FireEye buys firm that tied cyberattacks to China

January 3, 2014

(AP)—FireEye Inc. said Thursday it has acquired Mandiant Corp., the firm that linked years of cyberattacks against U.S. companies to a secret Chinese military unit.

FireEye said that the purchase of privately held Mandiant would increase its ability to stop attacks in their early stages.

The company valued the deal at nearly $1 billion. FireEye said it would buy 21.5 million shares and options of its stock—worth about $884 million at Thursday's closing price—and pay $106.5 million in cash to former Mandiant investors.

FireEye makes computer-security software. It had a successful of stock in September, with the shares nearly doubling in price on the first day of trading. The Milpitas, California-based company said its customers include more than 100 of the Fortune 500 corporations.

Virginia-based Mandiant drew attention last February when it issued a detailed report tracing attacks on 141 companies to a hacking unit in Shanghai that experts believe is part of the Chinese Army's cyber command. The Chinese government denied the firm's accusations, but the incident helped the company burnish a reputation in cybersecurity.

Mandiant's clients include more than one-third of the largest 100 corporations, according to FireEye.

Before the deal was announced, shares of FireEye fell $2.48, or 5.7 percent, to close at $41.13, but they were soaring $9.12, or 22.2 percent, to $50.25 in after-hours trading.

FireEye also said that fourth-quarter revenue would be between $55 million and $57 million, higher than the company's earlier forecast of $52 million to $54 million. Analysts surveyed by FactSet expected $53.4 million. The company is scheduled to report results after the market closes on Feb. 11.

Including the Mandiant acquisition, FireEye expects 2014 revenue to be $400 million to $410 million.

Explore further: A look at Mandiant, allegations on China hacking

Related Stories

A look at Mandiant, allegations on China hacking

February 19, 2013

(AP)—A private technology security firm on Tuesday described in extraordinary detail efforts it blamed on a Chinese military unit to hack into 141 businesses, mostly inside the U.S., and steal commercial secrets. China ...

Hackers who hit US media are back: security firm

August 12, 2013

The hackers who penetrated the computer network of The New York Times last year have resurfaced with an attack on "an organization involved in shaping economic policy," experts warned Monday.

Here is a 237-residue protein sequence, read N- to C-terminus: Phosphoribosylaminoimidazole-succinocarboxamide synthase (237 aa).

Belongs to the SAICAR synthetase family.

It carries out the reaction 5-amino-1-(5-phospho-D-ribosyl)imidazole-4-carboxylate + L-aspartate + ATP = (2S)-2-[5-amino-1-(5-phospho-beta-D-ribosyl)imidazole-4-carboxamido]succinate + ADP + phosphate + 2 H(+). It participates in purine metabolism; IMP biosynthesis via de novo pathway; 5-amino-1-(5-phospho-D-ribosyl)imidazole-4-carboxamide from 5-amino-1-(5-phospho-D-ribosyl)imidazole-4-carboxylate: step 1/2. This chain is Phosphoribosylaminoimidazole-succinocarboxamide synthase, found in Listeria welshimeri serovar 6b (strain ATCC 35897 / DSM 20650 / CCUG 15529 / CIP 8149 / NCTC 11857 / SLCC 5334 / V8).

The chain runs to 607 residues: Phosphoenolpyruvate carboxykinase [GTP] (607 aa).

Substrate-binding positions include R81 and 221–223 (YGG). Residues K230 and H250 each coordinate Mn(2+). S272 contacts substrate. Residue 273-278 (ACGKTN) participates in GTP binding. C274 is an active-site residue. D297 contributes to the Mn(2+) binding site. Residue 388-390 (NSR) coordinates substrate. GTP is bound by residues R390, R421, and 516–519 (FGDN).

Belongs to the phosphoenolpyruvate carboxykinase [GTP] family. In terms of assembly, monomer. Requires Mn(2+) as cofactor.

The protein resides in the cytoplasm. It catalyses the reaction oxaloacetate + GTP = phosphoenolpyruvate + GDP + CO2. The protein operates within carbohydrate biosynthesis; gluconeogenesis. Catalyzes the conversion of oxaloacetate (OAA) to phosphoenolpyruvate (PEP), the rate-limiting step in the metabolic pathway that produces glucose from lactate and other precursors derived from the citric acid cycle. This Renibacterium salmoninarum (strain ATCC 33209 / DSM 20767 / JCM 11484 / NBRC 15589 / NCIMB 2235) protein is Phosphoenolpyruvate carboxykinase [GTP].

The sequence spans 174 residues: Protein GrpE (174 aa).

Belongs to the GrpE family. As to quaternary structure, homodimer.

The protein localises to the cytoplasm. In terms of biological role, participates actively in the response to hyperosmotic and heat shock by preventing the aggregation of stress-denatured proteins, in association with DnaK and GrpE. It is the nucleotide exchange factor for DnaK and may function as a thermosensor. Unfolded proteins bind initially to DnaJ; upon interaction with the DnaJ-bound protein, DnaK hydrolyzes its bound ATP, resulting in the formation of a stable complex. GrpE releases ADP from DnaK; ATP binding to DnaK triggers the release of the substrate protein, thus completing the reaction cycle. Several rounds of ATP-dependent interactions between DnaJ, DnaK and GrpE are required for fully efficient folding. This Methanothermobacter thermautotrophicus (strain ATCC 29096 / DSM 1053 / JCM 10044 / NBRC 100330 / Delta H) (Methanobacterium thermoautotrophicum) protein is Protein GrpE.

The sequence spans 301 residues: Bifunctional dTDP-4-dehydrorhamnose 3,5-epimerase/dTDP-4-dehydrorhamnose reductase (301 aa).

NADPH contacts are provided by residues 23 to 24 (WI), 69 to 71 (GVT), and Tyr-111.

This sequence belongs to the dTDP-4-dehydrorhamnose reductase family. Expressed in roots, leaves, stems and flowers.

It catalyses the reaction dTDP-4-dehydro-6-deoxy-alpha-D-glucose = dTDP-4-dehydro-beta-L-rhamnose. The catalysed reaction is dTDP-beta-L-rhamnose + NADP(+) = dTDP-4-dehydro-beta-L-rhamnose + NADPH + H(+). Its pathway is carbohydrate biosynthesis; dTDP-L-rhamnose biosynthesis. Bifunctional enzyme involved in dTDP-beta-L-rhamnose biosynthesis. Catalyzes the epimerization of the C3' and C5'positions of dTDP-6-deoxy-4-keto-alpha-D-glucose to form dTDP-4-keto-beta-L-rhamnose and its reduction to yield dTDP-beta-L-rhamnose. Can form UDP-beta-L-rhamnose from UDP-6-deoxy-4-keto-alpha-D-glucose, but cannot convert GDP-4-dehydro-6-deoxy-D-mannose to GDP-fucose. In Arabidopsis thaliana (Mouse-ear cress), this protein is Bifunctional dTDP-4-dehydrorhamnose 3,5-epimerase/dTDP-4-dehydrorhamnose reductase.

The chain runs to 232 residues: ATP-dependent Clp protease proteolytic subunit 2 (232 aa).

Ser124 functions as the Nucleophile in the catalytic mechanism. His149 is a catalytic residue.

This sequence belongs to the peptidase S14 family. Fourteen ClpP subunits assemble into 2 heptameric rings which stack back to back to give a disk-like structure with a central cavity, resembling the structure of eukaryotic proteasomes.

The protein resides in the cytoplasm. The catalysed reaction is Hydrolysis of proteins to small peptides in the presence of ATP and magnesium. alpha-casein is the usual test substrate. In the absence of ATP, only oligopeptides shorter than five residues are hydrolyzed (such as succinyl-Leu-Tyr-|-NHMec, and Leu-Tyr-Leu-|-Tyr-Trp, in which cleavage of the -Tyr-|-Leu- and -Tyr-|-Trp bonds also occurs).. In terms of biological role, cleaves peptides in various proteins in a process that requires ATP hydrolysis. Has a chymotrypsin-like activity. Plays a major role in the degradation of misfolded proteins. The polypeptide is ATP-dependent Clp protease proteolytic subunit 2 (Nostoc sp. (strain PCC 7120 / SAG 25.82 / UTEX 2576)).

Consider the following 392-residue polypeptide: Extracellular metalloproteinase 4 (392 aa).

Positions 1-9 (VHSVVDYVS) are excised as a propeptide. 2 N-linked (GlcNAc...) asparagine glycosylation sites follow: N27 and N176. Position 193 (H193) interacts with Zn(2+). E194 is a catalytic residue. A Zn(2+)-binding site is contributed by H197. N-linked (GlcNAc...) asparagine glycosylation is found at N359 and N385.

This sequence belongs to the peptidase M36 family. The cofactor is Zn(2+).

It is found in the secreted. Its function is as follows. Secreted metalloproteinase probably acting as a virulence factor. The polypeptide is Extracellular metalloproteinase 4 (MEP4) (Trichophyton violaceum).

Pandora posts 3Q loss, revenue up 50 percent

November 21, 2013

Shares of Pandora Media Inc. are dropping after the Internet radio leader's outlook for the three months through January was mostly short of Wall Street's forecast.

Recommended for you

For these 'cyborgs', keys are so yesterday

September 4, 2015

Punching in security codes to deactivate the alarm at his store became a thing of the past for Jowan Oesterlund when he implanted a chip into his hand about 18 months ago.

How to curb emissions? Put a price on carbon

September 3, 2015

Literally putting a price on carbon pollution and other greenhouse gasses is the best approach for nurturing the rapid growth of renewable energy and reducing emissions.

Magnetic fields provide a new way to communicate wirelessly

September 1, 2015

Electrical engineers at the University of California, San Diego demonstrated a new wireless communication technique that works by sending magnetic signals through the human body. The new technology could offer a lower power ...

1 comment

Adjust slider to filter visible comments by rank

Display comments: newest first

Osiris1
not rated yet Jan 03, 2014
Hope Fire Eye is not a Chinese front company, formed with one and only one purpose, to seek out, find, bring back to China by any means, and prosecute those who found about the Chinese hackers............for 'anti China activities'. Hey...just formed last September and now it is on a buying spree with billions of bucks to throw around..Who is kidding who?

Please sign in to add a comment. Registration is free, and takes less than a minute. Read more

Click here to reset your password.
Sign in to get notified via email when new comments are made.